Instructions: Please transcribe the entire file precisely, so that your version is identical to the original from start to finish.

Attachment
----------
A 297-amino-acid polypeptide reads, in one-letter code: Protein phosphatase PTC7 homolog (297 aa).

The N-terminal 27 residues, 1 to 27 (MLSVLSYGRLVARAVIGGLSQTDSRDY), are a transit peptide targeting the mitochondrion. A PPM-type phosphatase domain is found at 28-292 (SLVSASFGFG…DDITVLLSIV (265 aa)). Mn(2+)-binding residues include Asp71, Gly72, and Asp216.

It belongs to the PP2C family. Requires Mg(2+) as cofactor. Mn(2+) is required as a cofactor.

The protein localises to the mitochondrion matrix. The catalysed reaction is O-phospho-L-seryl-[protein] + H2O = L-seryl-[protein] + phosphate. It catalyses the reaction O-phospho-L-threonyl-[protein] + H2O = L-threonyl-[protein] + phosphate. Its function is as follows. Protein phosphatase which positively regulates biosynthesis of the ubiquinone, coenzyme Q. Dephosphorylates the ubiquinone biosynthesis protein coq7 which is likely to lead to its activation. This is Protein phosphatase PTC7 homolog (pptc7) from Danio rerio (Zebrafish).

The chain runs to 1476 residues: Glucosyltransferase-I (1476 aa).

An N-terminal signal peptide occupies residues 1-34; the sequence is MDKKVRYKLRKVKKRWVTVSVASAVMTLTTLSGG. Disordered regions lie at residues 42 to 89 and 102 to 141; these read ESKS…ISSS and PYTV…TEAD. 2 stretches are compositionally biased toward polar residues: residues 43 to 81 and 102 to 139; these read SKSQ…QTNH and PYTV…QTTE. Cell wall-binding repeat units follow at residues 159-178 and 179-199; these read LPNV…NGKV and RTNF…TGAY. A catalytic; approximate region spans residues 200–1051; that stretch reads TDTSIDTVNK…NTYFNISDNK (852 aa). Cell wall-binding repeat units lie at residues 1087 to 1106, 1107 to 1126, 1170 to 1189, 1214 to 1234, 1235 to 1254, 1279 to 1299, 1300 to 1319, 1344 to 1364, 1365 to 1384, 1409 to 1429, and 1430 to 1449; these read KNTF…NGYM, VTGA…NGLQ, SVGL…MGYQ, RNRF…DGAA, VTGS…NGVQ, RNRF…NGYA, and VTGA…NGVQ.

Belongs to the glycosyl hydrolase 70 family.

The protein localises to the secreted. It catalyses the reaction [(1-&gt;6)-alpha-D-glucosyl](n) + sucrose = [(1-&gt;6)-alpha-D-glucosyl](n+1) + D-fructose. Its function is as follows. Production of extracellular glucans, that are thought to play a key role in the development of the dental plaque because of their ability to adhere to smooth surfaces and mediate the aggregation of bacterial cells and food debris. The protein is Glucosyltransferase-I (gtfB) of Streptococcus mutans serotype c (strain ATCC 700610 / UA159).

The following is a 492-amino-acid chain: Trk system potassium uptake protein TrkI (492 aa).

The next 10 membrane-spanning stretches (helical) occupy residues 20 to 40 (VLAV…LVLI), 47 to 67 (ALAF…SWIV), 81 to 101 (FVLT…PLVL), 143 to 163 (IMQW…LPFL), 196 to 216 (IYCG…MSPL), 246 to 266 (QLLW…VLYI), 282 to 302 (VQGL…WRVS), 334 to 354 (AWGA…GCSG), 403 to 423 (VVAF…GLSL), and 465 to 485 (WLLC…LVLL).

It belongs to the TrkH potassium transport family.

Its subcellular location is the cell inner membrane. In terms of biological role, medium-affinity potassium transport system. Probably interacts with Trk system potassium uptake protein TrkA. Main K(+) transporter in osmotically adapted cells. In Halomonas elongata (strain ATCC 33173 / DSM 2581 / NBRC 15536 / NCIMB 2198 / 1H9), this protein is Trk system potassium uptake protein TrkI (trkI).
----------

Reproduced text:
A 297-amino-acid polypeptide reads, in one-letter code: Protein phosphatase PTC7 homolog (297 aa).

The N-terminal 27 residues, 1 to 27 (MLSVLSYGRLVARAVIGGLSQTDSRDY), are a transit peptide targeting the mitochondrion. A PPM-type phosphatase domain is found at 28-292 (SLVSASFGFG…DDITVLLSIV (265 aa)). Mn(2+)-binding residues include Asp71, Gly72, and Asp216.

It belongs to the PP2C family. Requires Mg(2+) as cofactor. Mn(2+) is required as a cofactor.

The protein localises to the mitochondrion matrix. The catalysed reaction is O-phospho-L-seryl-[protein] + H2O = L-seryl-[protein] + phosphate. It catalyses the reaction O-phospho-L-threonyl-[protein] + H2O = L-threonyl-[protein] + phosphate. Its function is as follows. Protein phosphatase which positively regulates biosynthesis of the ubiquinone, coenzyme Q. Dephosphorylates the ubiquinone biosynthesis protein coq7 which is likely to lead to its activation. This is Protein phosphatase PTC7 homolog (pptc7) from Danio rerio (Zebrafish).

The chain runs to 1476 residues: Glucosyltransferase-I (1476 aa).

An N-terminal signal peptide occupies residues 1-34; the sequence is MDKKVRYKLRKVKKRWVTVSVASAVMTLTTLSGG. Disordered regions lie at residues 42 to 89 and 102 to 141; these read ESKS…ISSS and PYTV…TEAD. 2 stretches are compositionally biased toward polar residues: residues 43 to 81 and 102 to 139; these read SKSQ…QTNH and PYTV…QTTE. Cell wall-binding repeat units follow at residues 159-178 and 179-199; these read LPNV…NGKV and RTNF…TGAY. A catalytic; approximate region spans residues 200–1051; that stretch reads TDTSIDTVNK…NTYFNISDNK (852 aa). Cell wall-binding repeat units lie at residues 1087 to 1106, 1107 to 1126, 1170 to 1189, 1214 to 1234, 1235 to 1254, 1279 to 1299, 1300 to 1319, 1344 to 1364, 1365 to 1384, 1409 to 1429, and 1430 to 1449; these read KNTF…NGYM, VTGA…NGLQ, SVGL…MGYQ, RNRF…DGAA, VTGS…NGVQ, RNRF…NGYA, and VTGA…NGVQ.

Belongs to the glycosyl hydrolase 70 family.

The protein localises to the secreted. It catalyses the reaction [(1-&gt;6)-alpha-D-glucosyl](n) + sucrose = [(1-&gt;6)-alpha-D-glucosyl](n+1) + D-fructose. Its function is as follows. Production of extracellular glucans, that are thought to play a key role in the development of the dental plaque because of their ability to adhere to smooth surfaces and mediate the aggregation of bacterial cells and food debris. The protein is Glucosyltransferase-I (gtfB) of Streptococcus mutans serotype c (strain ATCC 700610 / UA159).

The following is a 492-amino-acid chain: Trk system potassium uptake protein TrkI (492 aa).

The next 10 membrane-spanning stretches (helical) occupy residues 20 to 40 (VLAV…LVLI), 47 to 67 (ALAF…SWIV), 81 to 101 (FVLT…PLVL), 143 to 163 (IMQW…LPFL), 196 to 216 (IYCG…MSPL), 246 to 266 (QLLW…VLYI), 282 to 302 (VQGL…WRVS), 334 to 354 (AWGA…GCSG), 403 to 423 (VVAF…GLSL), and 465 to 485 (WLLC…LVLL).

It belongs to the TrkH potassium transport family.

Its subcellular location is the cell inner membrane. In terms of biological role, medium-affinity potassium transport system. Probably interacts with Trk system potassium uptake protein TrkA. Main K(+) transporter in osmotically adapted cells. In Halomonas elongata (strain ATCC 33173 / DSM 2581 / NBRC 15536 / NCIMB 2198 / 1H9), this protein is Trk system potassium uptake protein TrkI (trkI).